AIA has provided this article for general informational purposes only. The information provided is not legal opinion or legal advice and does not create an attorney-client relationship of any kind. This article is also not intended to provide guidance as to how project parties should interpret their specific contracts or resolve contract disputes, as those decisions will need to be made in consultation with legal counsel, insurance counsel, and other professionals, and based upon a multitude of factors. The AIA’s Risk Management Program posts new materials and resources periodically.
Read our full seven-part series on Contracting with Consultants >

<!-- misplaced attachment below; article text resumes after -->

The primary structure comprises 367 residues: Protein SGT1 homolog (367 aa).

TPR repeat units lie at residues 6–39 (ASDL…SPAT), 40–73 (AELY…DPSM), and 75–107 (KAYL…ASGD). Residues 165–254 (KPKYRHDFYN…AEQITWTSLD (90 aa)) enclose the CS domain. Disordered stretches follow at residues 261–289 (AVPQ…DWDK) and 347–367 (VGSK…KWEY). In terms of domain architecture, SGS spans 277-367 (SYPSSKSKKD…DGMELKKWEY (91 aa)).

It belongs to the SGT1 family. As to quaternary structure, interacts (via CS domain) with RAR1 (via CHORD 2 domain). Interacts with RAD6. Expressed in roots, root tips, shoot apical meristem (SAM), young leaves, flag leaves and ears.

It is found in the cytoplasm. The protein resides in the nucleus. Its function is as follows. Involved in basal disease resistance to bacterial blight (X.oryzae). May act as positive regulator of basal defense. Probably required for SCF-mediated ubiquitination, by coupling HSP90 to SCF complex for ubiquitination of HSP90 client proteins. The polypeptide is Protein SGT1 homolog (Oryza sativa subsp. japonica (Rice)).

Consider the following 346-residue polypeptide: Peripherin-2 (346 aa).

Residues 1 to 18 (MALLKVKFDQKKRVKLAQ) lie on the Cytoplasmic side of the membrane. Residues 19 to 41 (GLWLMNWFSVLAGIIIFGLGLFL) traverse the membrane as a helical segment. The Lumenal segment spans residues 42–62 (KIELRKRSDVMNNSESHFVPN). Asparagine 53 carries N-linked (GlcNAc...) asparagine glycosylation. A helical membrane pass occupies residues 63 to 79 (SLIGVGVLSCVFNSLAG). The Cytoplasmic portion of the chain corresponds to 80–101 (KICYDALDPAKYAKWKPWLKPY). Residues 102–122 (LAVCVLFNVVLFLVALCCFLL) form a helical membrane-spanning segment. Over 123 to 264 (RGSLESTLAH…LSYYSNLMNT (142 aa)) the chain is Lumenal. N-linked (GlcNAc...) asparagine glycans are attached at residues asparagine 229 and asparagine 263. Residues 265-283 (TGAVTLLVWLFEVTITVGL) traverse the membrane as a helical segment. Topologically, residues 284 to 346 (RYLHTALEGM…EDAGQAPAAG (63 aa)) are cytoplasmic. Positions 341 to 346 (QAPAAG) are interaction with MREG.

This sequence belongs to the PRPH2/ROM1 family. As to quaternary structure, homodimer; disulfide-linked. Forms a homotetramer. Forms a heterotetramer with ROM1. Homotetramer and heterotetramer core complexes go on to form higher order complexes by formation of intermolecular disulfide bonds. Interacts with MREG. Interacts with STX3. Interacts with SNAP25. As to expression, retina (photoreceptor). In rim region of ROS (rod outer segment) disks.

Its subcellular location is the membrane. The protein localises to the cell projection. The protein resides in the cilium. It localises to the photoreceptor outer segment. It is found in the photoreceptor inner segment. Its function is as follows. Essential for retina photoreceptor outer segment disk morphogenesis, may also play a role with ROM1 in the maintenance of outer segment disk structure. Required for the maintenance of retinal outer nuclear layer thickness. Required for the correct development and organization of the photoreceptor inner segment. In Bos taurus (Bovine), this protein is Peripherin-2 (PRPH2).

More from AIA
Explore resources related to risk and liability management and help cement a foundation of security for your practice. Whether you’re looking to establish, lead, or wind down your practice, effectively managing risk is an essential part of being a successful architect. AIA is dedicated to helping members proactively and effectively manage risk – integral to your firm’s viability and profitability.